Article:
This work offers the first English-language survey of the book industry in Renaissance Italy. Whereas traditional accounts of the book in the Renaissance celebrate authors and literary achievement, this study examines the nuts and bolts of a rapidly expanding trade that built on existing economic practices while developing new mechanisms in response to political and religious realities, Approaching the book trade from the perspective of its publishers and booksellers, this archive-based account ranges across family ambitions and warehouse fires to publishers' petitions and convivial bookshop conversation. In the process it constructs a nuanced picture of trading networks, production, and the distribution and sale of printed books, a profitable but capricious commodity.
|Publisher:||Brill Academic Publishers, Inc.|
|Series:||Library of the Written Word / Library of the Written Word - The Handpress World , #26|
|Product dimensions:||6.30(w) x 9.50(h) x 1.20(d)|
About the Author
Angela Nuovo is Professor of the History of the Book at the University of Udine in Italy. She has published extensively on the book trade and private libraries in Italy in the fifteenth and sixteenth centuries.
Table of Contents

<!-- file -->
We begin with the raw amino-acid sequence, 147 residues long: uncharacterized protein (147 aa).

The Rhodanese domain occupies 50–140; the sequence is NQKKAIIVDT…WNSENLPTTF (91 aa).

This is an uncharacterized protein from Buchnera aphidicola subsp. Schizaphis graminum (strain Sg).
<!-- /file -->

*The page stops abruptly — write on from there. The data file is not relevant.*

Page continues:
AcknowledgmentsIntroduction Commercial networksChapter 1: The Commercial Network of The Company of Venice Johannes de Colonia and Nicolaus Jenson Peter Ugelheimer, The Creator of the Commercial Network The Transfer of the Network to Ugolino di Fabriano and Giovan Pietro Bonomini A Transfer of Control in Perugia The Network Ceded to Gerhard Lof A Transfer of Control in Siena Giovan Pietro Bonomini: From Tuscany to Portugal Chapter 2: The Development of Commercial Networks The Giunti 1. The First Generation 2. The Second Generation 3. The Third Generation 4. The Giunti in Rome The Gabiano Family 1. Giovanni Bartolomeo da Gabiano Other Booksellers’ Commercial Networks 1. Bernardino Stagnino 2. Giovanni Giolito de’ Ferrari 3. The Sessa Family 4. The Varisco Family Juridical Relations Among Wholesalers and Retailers 1. The Practice of Sales on Commission in the Book Trade 2. The Sale or Return Contract 3. Other Types of Relations Between Wholesalers and Retailers Production Chapter 3: Press Runs Press Runs Inferred from the Zornale of Francesco de’ Madi (1484-1488) Geographical and Historical Oscillations Press Runs in the Cinquecento Chapter 4: Warehouses The Market: From Local to Transnational The Growth of Warehouses: The Warehouse of Sigismondo dei Libri (1484) The Warehouse of Platone de’ Benedetti (1497) The Warehouse of Niccolò Gorgonzola (1537) Book Warehouses in the Cinquecento Book Warehouses and Paper SuppliesChapter 5: Marks and Branches Marks 1. Marks in Printed Books 2. Contention Over Marks 3. The History of an Emblematic Mark: The Giolito Phoenix 4. Non-Commercial Marks on Printed Books Branches 1. The System of Branches 2. The Transnational System of Branches 3. The Gabiano Family in Lyon 4. The Manuzio Firm in Paris 5. The Branch System in Italy 6. The Giolito Branch Organization The Giolito Branch in Naples (1545) The Giolito Branch in Rome (1582?) 7. Branches and Marks 8. Branches and the Diffusion of Publishing Initiatives 9. Foreign Branches in Italy? Chapter 6: The Book Privilege System The Institution of the Privilege Book Privileges Literary Privileges Venetian Legislation Regarding Printing (Up to 1540) Venetian Legislation Regarding Printing (1540s to 1603) Applying for a Privilege Notification and Display of Privileges The Privileged Printer Pre-publication Censorship and Licencing Book Privileges in Rome The Great Venetian Bookmen and Papal Privileges Selling and Distribution Chapter 7: Distribution Distribution among University Cities: Cultural Contacts and Fiscal Exemptions Distribution from Venice Middlemen Chapter 8: Fairs Italian Bookmen at the Frankfurt Fair Pietro Perna (d. 1582) Pietro Longo (d. 1588) Giovan Battista Ciotti (d. after 1625) Italian Books at the Frankfurt Fair Italian Fairs Venice, a Permanent Book Fair Book Fairs in Italy The Fairs of Recanati and Foligno The Fair of Lanciano A Bookseller at the Fairs: Bernardo d’Asola, Agent of the Gabiano Firm (1522) Chapter 9: Retail Sales: Distribution Inside and Outside of Bookshops Cartolai and Peddlers in the Diario of the Ripoli Press (1476-1484) Cheap Print Sales Outside of Bookshops The Sale of Books in Cartolai’s Shops Shop Sales: The Zornale of Francesco de’ Madi (1484-1488) The Price of Books Chapter 10: Shop Inventories The Characteristics of Shop Inventories Inventories of the 1470s and 1480s Inventories of the 1490s Early Sixteenth-Century Inventories Inventories in the University Cities: Giunti in Perugia; Giolito in Turin and Pavia Bookshop Inventories after 1550 Ferrara Rome Verona Venice Vicenza Cremona Milan Table: Editions and Copies in Bookshops Chapter 11: Managing a Bookstore Internal Views Inside the Shops: The Placement and Arrangement of Books Bound Books, Used Books Buying and Selling a Bookshop Men of Letters and the Bookshop EpilogueBibliography Index